Safer optic nerve decompression surgery



Using new technologies that make it easier to sequence the human genome, researchers at the University of Michigan Comprehensive Cancer Center have identified a series of genes that become fused when their chromosomes trade places with each other. These recurrent gene fusions are thought to be the driving mechanism that causes certain cancers to develop.

Full Post: Researchers find genes that fuse in cancer

Knowing about variations in the location of the optic nerve and ophthalmic artery can aid surgeons in performing optic nerve decompression - a delicate operation performed in patients with vision loss resulting from head injury, reports a study in the November Journal of Craniofacial Surgery.

Led by Dr. Jiping Li, a head and neck surgeon at Shanghai (China) Jiaotong University School of Medicine, the researchers performed a study in cadavers to analyze the anatomy of the optic nerve and ophthalmic artery. They present important information on useful anatomical landmarks and common variations for surgeons to be aware of when performing optic nerve decompression.

Optic nerve decompression, as first discussed in a pioneering 1976 study by the current Editors-in-Chief of LWW’s Journal of Craniofacial Surgery and Annals of Plastic Surgery, is sometimes needed in patients who have loss of vision after head injury, such as from car crashes. Swelling from head trauma can place pressure on the optic nerve, causing a decreased vision or blindness. Urgent surgery is sometimes needed to relieve the pressure on the optic nerve, in the hope of restoring vision.

In their study, Dr. Li and colleagues performed simulated optic nerve decompression surgery in eight cadaver heads. The procedure is done using a minimally invasive approach using an endoscope-a telescope-like instrument that lets the surgeon see and operate within the skull. The surgery is done through a “transsphenoidal” approach, meaning through the sphenoid sinus-one of the air spaces behind the nose.

The study provided important information on key landmarks for surgeons to follow when navigating through the sinuses to reach the location of the optic nerve. The researchers also identified the most common sites of the optic nerve within the sinus and some common variations that may be found during the procedure. For example, one key landmark that is useful in guiding surgery was absent about 40 percent of the time.

A key goal of the study was identification of the ophthalmic artery, which closely follows the optic nerve-the surgeon must take meticulous care to avoid damaging the optic nerve. The researchers found that the ophthalmic artery starts below and a little to the side (inferomedial) compared to the optic nerve, but may intersect the nerve as it runs alongside.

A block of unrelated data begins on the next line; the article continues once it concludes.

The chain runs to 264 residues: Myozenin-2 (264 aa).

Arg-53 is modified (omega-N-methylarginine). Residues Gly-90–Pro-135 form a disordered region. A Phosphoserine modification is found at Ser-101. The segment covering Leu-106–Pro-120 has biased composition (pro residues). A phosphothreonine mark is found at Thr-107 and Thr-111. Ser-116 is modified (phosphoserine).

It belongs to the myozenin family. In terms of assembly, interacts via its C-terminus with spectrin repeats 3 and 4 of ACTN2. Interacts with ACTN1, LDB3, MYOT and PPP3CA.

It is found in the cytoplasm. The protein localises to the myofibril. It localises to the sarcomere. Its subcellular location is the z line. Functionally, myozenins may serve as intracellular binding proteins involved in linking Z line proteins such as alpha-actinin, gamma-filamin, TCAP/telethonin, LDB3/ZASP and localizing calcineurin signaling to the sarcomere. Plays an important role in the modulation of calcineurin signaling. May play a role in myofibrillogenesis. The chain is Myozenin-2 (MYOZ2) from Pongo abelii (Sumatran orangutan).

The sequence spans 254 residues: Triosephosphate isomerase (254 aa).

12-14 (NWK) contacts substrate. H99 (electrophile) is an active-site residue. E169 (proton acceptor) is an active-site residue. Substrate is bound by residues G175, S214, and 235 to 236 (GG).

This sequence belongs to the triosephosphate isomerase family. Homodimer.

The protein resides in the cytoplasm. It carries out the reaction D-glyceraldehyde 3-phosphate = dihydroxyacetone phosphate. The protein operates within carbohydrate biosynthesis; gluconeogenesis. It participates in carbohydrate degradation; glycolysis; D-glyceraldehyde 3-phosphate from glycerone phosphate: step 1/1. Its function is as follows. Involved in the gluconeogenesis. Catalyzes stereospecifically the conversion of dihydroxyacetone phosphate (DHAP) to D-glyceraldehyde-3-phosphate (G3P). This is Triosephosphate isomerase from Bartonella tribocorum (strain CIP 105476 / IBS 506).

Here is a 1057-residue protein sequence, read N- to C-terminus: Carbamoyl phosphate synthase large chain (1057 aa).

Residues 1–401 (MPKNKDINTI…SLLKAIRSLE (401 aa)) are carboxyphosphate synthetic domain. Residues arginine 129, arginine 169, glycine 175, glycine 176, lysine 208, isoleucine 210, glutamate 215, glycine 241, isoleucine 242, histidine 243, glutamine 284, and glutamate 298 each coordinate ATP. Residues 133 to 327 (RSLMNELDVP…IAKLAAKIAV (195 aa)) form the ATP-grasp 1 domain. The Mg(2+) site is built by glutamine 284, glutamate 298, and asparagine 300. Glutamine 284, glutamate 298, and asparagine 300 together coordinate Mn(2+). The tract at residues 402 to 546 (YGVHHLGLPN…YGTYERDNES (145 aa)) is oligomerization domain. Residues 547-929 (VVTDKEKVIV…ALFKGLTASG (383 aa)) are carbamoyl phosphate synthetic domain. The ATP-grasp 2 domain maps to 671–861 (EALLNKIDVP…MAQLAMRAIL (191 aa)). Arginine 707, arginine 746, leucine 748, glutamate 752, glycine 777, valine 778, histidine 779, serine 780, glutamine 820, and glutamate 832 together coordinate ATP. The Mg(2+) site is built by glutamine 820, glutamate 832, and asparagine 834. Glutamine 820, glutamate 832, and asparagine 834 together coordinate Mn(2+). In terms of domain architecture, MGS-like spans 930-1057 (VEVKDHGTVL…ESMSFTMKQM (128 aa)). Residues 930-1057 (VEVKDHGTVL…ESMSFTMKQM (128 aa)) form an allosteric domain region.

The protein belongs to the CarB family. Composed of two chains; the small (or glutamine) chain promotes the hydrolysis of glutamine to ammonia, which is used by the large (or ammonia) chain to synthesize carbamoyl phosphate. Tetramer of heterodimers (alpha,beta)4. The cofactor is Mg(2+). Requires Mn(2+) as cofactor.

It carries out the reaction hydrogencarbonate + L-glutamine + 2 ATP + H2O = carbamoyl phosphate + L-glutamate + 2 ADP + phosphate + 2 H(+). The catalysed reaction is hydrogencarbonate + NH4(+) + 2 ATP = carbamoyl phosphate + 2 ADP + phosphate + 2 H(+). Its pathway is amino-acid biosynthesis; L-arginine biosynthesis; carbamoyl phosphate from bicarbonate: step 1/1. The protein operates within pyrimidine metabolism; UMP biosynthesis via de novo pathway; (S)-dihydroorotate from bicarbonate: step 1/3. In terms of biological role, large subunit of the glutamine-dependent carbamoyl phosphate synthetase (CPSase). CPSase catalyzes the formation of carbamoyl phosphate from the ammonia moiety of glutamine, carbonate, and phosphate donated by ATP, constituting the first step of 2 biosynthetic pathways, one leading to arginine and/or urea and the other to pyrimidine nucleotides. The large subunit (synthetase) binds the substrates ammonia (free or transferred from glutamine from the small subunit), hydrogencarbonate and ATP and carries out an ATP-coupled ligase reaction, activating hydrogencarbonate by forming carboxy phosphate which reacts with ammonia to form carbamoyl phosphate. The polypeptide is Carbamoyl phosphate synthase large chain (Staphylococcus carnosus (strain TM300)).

Dr. Li and colleagues hope the new information on the anatomic relationships between the optic nerve, ophthalmic artery, and sphenoid sinus will help to guide surgeons in planning performing this precise endoscopic surgical procedure. They write, “Understanding these relationships facilitates identification of the optic nerve, avoids ophthalmic artery injury, and prevents resulting severe complications?the key [to] achieving good surgical outcomes.”

http://www.jcraniofacialsurgery.com

Link




Simbionix USA Corp, an international company using leading edge simulation to advance clinical performance, announces the world-wide release of a breakthrough training simulation of the laparoscopic colorectal procedure. Although minimally invasive surgical (MIS) techniques provide many advantages over traditional open surgery, surgeons have been slow to adopt laparoscopic colon resection, because it is a very

Full Post: New colorectal module from Simbionix advances laparoscopic cancer treatment



Smith & Nephew’s Endoscopy Division has announced the launch of the CROSSTRAC Hip Guide System, which enables surgeons to accurately establish pathways to diagnose and repair the hip joint using arthroscopy, or minimally invasive, repair procedures. The announcement came at the Arthroscopy Association of North America Fall Course, which opened today and runs through Saturday in

Full Post: New system helps the repair of hip joint using arthroscopy



Patients whose nose has been destroyed by a tumor or injury carry a severe psychological and social burden. Esthetic reconstruction ranges among the most challenging tasks in plastic surgery. Helmut Fischer and Wolfgang Gubisch present the different options for nasal reconstruction surgery in the current issue of Deutsches ?zteblatt International ( Dtsch Arztebl Int 2008;

Full Post: 7 years without a nose



It’s time patient consent forms came back full circle to a tool for patient education, rather than the waiver of liability they have become. The original purpose of the consent forms was for a surgeon or doctor to inform the patient of common or serious risks associated with the procedure to be performed. However, the

Full Post: Informed consent process has lost its educational value



Surgeons in the United States have carried out America’s first face transplant at a clinic in Cleveland, Ohio where a woman has had 80% of her face replaced with that of a deceased female donor. The operation which was conducted by reconstructive surgeon Dr. Maria Siemionow along with a team of seven other doctors, is

Full Post: American surgeons carry out first U.S. face transplant